CandleScience suggests using a thermometer to monitor the temperature and making slight adjustments to get the ideal pouring temp for your particular wax. Heat the wax about 20 degrees hotter before pouring, then let it cool to the target temperature.

Pouring too fast can cause splashing and bubbles in the wax. A slow, steady stream is best. Fill each cavity about 3/4 full, leaving room for expansion as the wax cools. This helps prevent leaking or overflow.

If bubbles do form after pouring, you can swirl a toothpick through the wax to release the bubbles before it fully sets up. Work quickly though, as the wax will begin solidifying within a few minutes.


Soy wax candles are prone to issues like frosting, wet spots, tunneling, and more. Here are some tips for troubleshooting common soy wax candle problems:

Frosting occurs when the wax crystallizes and turns white on the surface as the candle cools. To prevent frosting, avoid cooling the candle too quickly after pouring. Slow cooling allows the wax crystals to form properly. Frosting can also happen if you pour the wax too cool. Maintain a pouring temperature between 120-135°F.

Wet spots are pools of oil that seep out of the wax. This is caused by adding too much fragrance oil. The recommended usage is 6-8% of oil weight for soy wax. Lower the fragrance oil percentage to avoid wet spots.

Tunneling happens when the wax melts unevenly, creating holes and tunnels in the melted wax pool. This is often due to poor wick size, curing, or pouring temperatures. Use a larger wick, cure the candle fully before burning, and pour at the recommended temperatures.

If your candle has any of these issues, try adjusting your process. Proper soy wax pouring and curing temperatures are key for avoiding common problems. Refer to this video for more soy wax troubleshooting tips.

Curing and Cooling

After pouring your soy wax into clamshells, it is crucial to allow enough time for curing and cooling before moving or handling the finished candles. Soy wax candles require a curing time of 24-48 hours before they can be safely moved or shipped.

Candle wax needs time to fully harden and stabilize. If candles are moved too soon, it can result in wet spots, cracks, or other defects in the finished product. Allowing soy wax candles to cure for at least a full day gives the wax time to completely set up and the crystals to fully form.

Cooling is also an important part of the process, as soy wax will shrink slightly as it cools. Slow cooling helps prevent cracking, sinkholes, and other issues. Store soy wax candles in a room temperature area out of direct sunlight while curing and cooling.

Test the hardness of the wax before moving candles. The wax should be completely hardened with no soft or sticky spots. When in doubt, allow extra time for curing and cooling to ensure candle quality. Patience is key when working with soy wax.

With proper curing and cooling time, you will end up with hard, smooth candles ready for use. Rushing the process can ruin an otherwise perfect soy wax candle. Aim for 24-48 hours curing time if possible before handling, packaging or shipping your finished soy candles. Checking forums like r/candlemaking on Reddit can provide additional tips from experienced candle makers.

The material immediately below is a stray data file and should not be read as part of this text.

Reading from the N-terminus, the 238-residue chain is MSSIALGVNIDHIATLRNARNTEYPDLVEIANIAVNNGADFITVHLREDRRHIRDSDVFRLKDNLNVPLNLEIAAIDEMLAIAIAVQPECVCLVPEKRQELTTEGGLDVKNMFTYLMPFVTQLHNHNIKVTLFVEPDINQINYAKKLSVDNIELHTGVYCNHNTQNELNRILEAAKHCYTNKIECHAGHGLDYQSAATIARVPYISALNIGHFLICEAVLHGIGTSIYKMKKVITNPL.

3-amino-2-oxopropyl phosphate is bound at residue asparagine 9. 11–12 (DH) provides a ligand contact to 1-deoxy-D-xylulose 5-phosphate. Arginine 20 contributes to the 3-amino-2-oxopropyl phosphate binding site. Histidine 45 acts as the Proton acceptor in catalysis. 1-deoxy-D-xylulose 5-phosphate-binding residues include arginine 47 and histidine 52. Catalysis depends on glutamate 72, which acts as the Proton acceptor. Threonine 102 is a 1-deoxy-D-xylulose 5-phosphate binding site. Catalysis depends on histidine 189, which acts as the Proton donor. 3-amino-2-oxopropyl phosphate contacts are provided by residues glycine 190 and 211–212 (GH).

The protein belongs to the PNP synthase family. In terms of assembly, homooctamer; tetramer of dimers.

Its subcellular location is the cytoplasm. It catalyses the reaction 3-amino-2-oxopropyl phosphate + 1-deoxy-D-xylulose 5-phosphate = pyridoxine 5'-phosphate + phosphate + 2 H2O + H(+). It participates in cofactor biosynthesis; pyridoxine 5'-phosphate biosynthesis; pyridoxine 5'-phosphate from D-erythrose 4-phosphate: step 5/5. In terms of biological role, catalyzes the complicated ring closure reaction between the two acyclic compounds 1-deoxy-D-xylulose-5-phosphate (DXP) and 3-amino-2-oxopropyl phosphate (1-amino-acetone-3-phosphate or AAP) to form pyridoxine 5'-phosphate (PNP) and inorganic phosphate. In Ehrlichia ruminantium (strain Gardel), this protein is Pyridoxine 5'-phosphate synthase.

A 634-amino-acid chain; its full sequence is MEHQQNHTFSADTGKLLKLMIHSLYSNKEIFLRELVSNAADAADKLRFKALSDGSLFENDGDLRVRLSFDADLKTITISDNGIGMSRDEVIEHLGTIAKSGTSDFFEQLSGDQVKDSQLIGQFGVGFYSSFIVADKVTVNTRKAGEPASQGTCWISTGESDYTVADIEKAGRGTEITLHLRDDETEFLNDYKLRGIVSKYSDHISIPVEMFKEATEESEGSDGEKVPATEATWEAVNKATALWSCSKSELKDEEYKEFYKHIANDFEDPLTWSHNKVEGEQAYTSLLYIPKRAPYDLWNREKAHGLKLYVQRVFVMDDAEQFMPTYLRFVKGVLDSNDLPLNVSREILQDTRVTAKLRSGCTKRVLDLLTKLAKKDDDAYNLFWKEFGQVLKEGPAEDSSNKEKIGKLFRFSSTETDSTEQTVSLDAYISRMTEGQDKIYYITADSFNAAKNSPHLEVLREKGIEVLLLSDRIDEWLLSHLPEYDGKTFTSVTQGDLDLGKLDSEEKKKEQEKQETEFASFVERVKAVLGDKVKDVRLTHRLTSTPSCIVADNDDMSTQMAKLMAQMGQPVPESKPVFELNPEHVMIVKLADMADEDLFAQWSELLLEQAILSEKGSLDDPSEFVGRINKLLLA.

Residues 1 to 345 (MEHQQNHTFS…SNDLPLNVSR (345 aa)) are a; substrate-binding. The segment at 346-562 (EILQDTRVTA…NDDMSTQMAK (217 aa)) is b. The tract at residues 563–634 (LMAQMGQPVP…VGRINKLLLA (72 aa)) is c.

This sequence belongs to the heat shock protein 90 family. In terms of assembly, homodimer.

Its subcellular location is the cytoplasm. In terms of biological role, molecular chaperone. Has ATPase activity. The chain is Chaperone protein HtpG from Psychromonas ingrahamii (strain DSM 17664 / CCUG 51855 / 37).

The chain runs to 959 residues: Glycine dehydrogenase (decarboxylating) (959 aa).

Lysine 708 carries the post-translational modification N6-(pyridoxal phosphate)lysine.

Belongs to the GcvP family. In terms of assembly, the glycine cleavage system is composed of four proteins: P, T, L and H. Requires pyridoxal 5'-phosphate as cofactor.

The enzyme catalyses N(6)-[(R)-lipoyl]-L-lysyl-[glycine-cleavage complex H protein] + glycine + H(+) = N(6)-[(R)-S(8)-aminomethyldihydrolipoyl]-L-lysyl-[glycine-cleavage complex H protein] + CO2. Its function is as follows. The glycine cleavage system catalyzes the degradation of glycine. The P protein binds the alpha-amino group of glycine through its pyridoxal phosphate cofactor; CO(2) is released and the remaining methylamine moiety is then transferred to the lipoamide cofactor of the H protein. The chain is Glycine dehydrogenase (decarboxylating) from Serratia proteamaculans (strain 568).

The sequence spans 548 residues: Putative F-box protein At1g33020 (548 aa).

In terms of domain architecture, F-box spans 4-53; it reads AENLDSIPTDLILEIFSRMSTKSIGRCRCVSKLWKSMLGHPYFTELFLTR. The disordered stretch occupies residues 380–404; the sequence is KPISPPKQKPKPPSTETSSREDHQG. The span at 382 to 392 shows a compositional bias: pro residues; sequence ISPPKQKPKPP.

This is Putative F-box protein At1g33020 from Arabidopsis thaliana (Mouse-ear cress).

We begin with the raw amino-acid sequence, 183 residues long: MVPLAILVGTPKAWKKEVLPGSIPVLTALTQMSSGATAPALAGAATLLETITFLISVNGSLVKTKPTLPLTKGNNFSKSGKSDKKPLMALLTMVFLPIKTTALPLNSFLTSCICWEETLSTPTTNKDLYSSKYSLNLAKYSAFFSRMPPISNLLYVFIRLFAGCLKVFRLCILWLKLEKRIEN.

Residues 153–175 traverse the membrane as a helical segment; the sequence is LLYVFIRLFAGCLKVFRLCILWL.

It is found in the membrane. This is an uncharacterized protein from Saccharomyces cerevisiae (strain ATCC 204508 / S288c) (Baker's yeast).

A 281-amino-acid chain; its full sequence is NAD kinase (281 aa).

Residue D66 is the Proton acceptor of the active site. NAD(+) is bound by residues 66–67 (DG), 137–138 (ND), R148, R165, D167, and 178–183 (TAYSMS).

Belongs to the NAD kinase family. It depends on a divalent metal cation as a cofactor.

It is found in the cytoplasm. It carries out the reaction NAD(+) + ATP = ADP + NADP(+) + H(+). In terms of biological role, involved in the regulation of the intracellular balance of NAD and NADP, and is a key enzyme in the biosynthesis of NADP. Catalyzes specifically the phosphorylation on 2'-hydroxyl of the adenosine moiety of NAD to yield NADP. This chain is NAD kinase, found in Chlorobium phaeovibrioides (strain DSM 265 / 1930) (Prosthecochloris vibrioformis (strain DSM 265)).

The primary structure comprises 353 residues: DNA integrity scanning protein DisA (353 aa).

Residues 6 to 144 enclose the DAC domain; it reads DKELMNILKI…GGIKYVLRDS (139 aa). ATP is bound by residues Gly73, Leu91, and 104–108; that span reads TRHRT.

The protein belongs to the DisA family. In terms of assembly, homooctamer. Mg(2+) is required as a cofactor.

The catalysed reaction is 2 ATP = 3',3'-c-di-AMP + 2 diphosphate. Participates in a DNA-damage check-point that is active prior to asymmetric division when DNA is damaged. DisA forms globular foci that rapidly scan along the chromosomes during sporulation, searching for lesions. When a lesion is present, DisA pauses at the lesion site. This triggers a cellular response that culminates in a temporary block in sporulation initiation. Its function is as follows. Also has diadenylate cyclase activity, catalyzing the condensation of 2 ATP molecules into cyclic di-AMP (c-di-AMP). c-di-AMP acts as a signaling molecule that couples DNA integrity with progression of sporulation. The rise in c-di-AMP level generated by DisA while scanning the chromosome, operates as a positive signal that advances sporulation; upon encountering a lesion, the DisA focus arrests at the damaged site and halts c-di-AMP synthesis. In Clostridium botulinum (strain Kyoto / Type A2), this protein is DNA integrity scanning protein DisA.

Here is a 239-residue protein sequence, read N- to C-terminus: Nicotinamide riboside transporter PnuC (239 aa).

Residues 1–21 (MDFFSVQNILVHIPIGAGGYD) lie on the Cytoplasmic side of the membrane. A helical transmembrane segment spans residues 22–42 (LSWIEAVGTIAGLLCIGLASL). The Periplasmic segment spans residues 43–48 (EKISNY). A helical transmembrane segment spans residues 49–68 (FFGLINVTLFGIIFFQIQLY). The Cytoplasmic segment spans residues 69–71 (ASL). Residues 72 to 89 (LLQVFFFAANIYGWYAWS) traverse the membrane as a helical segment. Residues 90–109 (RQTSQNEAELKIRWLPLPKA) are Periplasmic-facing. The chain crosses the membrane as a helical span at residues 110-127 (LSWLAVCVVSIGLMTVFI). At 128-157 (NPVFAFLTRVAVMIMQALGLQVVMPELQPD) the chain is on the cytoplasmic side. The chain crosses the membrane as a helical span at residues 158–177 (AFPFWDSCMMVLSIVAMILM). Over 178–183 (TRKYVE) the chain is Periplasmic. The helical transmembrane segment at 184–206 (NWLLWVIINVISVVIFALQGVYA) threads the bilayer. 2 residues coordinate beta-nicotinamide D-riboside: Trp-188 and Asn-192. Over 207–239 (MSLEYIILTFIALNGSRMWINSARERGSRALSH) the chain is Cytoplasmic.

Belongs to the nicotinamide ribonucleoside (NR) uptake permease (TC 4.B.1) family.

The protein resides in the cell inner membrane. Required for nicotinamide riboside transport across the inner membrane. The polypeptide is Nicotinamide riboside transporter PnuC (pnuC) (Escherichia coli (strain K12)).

Safety Tips

When working with soy wax, safety should always be your top priority. Melted wax can reach temperatures over 175°F, which can lead to serious burns if spilled or splashed on skin (Country Hill Cottage, 2023). Here are some key tips for safely handling hot wax:

  • Use extreme caution when pouring wax into containers – work slowly and focus intently to avoid spills or splashes.
  • Allow wax to cool down before moving or handling containers.
  • Always wear protective gear like gloves, long sleeves, closed toe shoes, and safety goggles.
  • Keep children and pets away from the wax pouring area.
  • Have paper towels nearby to quickly wipe up any spills.
  • Avoid distractions and give the wax your full attention during the pouring process.

Working carefully and implementing appropriate safety measures will help prevent injuries when making soy candles. Pay close attention and take your time, allowing the wax to fully cool before handling (My Candle Making, 2023). With some simple precautions, you can pour soy wax safely.


When getting started with soy candle making, it’s helpful to have the proper equipment and supplies. Here are some recommended resources:

For soy wax, check out suppliers like Soy Candlemaking Supplies Sourcing – TopTenWholesale.com. They offer wholesale pricing on soy wax flakes and other candle making materials.

For jars, wicks, fragrances, and other equipment, craft stores like Michaels (www.michaels.com) have candle making kits and supplies. You can also find a great selection of products at specialty retailers like CandleSupply.com.

When first starting out, it’s helpful to follow step-by-step video tutorials. Some good YouTube channels for beginners are Make Soy Candles, Royalty Soaps, and Nature’s Garden Videos.

There are also helpful books and e-books available, such as The Complete Photo Guide to Making Candles by Anne-Marie Faiola. Follow the steps and tips from experienced candle makers.

Joining online communities and forums is a great way to get advice and share ideas with other candle making enthusiasts. Popular Facebook Groups include The Candle Makers Community and Candle Making & Soy Melts.